My Beloved Mother-In-Law
[ Note: I wrote this the day after she died.]
"Seventy years are given to us! Some may even reach
eighty. But even the best of these years are filled
with pain and trouble; soon they disappear, and we are
gone… Teach us to make the most of our time, so that
we may grow in wisdom." Psalm 90:10, 12, NLT
My beloved mother-in-law, Benita Gamboa-Buccat, went
home peacefully to be with the Lord yesterday,
December 22, 2007.
She is 81 years old.
When she first learned that Ellen and I were going
steady, at first she rejected me. She would walk out
of the house whenever I would visit Ellen. When I was
about to leave, I would look for her outside. I would
say goodbye and she would reply with a courteous,
"Adios!" (Spanish for "Good bye.")
I decided to travel 200 kilometers from to
Pozzorubio, Pangasinan to visit their ancestral home
and have a heart-to-heart talk with her. I explained
to her my intentions. She explained her side.
She won my heart.
Mothers-in-law are caricatured on TV and in movies as
"Monsters-in-law." In-laws, they say, are outlaws.
Not my Mama.
Whenever Ellen and I got into an argument, she would
seek to explain MY side to Ellen. She may disagree
with me on certain issues. But she never corrected me
in front of my wife or our kids. I only knew she was
burdened though… she would go to the kitchen to drink
her anti-hypertensive medicine.
Yet, she always made it clear that she lovingly
She took care of my kids when my wife and I were both
working. Just imagine the sight of a short, thin, old
woman carrying my 8-pounder baby! She would sing
lullabies to them, play with them… simply love them.
I would tell her to rest and relax… enjoy the fruit of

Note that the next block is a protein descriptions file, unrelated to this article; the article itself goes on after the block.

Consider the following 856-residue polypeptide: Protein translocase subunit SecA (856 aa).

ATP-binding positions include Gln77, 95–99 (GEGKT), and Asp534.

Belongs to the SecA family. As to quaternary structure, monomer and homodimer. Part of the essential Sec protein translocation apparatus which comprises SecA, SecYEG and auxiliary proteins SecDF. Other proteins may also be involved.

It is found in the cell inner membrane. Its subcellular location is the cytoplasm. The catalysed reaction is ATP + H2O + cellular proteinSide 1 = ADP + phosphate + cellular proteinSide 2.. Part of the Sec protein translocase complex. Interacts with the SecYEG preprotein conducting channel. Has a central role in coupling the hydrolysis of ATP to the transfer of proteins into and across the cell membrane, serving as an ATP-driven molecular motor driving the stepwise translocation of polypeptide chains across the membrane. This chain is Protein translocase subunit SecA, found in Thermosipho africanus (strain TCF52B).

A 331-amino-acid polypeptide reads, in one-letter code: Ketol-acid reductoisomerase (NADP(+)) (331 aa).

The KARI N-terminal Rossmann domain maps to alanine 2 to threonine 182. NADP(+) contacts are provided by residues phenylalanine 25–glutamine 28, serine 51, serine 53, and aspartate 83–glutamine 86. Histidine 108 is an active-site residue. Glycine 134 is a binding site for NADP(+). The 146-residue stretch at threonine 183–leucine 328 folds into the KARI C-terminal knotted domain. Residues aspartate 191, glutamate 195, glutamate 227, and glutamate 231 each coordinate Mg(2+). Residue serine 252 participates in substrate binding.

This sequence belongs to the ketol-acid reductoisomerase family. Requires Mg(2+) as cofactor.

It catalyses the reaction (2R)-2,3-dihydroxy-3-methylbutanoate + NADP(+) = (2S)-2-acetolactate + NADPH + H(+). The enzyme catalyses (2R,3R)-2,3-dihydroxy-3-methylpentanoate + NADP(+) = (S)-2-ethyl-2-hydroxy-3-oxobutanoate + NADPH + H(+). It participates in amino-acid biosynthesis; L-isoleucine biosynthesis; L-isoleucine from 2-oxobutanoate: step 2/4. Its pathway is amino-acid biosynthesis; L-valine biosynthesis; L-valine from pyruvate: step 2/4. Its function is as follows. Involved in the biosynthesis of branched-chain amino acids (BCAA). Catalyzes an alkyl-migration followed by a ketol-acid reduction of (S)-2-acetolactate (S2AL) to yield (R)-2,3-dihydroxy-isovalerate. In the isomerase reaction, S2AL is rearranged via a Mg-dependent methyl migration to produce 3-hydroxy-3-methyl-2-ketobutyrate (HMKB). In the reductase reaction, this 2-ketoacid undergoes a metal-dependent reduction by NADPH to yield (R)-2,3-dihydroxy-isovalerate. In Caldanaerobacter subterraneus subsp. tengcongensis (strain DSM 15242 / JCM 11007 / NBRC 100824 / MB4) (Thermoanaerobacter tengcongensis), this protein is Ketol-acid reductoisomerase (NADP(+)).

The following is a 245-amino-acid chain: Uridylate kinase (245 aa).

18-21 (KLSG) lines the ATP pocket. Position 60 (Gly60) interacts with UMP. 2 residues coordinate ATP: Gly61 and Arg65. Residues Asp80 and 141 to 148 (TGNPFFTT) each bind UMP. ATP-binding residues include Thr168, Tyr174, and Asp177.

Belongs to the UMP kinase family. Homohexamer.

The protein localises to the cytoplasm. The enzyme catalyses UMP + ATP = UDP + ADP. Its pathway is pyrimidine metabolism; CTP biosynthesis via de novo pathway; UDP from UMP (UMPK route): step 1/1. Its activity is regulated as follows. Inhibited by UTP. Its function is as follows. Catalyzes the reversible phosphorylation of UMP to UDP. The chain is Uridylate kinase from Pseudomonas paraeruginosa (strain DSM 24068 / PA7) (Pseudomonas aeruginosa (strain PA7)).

her labors. I have an open invitation for her and my
mother to stay with us. But she politely refused. She
said she wants to take care of her other children and
her grandchildren. Whenever she was with us, she would
always find things to do in our house. She would get a
broom and sweep the garden. She would get a rag and
wipe our sofas. I asked her to stop. But she would
That's my Mama… so full of energy …overflowing with
life and love.
She would read my books and even underline them. She
is the only person who can do that with my precious
books... not even Ellen can do that. We would discuss
all sorts of issues. A retired teacher, she can match
wits with me. (You go to her hometown. Ask any person
for the house of the "Maestra" or the "Teacher." Ask,
"Where is the house of Mrs. Buccat?" You would be
directed to her house. Most of the people there went
under her tutelage.) And we would spend time talking
about the Bible and her relationship with the Lord.
She's a devout woman of God.
Whenever I would preach, she would be there seating up
front, cheering me, listening to me, taking down
notes. When I get down from the pulpit, she would even
exclaim, "Wonderful! Powerful! Such a blessing!" …even
if I felt my sermon sucks. She is so encouraging and
When she had her stroke a few years ago, she became
just a shell of her old self. She went through second
childhood. She became senile. There were times we had
to look for her in the wee hours of the night because
she wandered out of the house. One time we saw her
with a wound on her chin. Maybe she fell in a canal.
It was a pain to see her deteriorate.
But there were times she would be lucid. Those were
the times we would hear how she loves us.
Yesterday early morning, just a few days before
Christmas, my sister in law called. Mama is gasping
for breath. We rushed to her house. Finding no pulse,
I carried her limp body to the car and drove fast to a
nearby hospital. I was hoping against hope, begging
for her life. The doctor said she was dead on arrival.
She looked so frail… so fragile. I kissed her goodbye.
I caressed her hair... looked at the woman who
expected nothing in return and loved us so much.
She went through a lot but still gave life her best
shot. She had little in life but she made life so
I miss her.
I love you, Mama.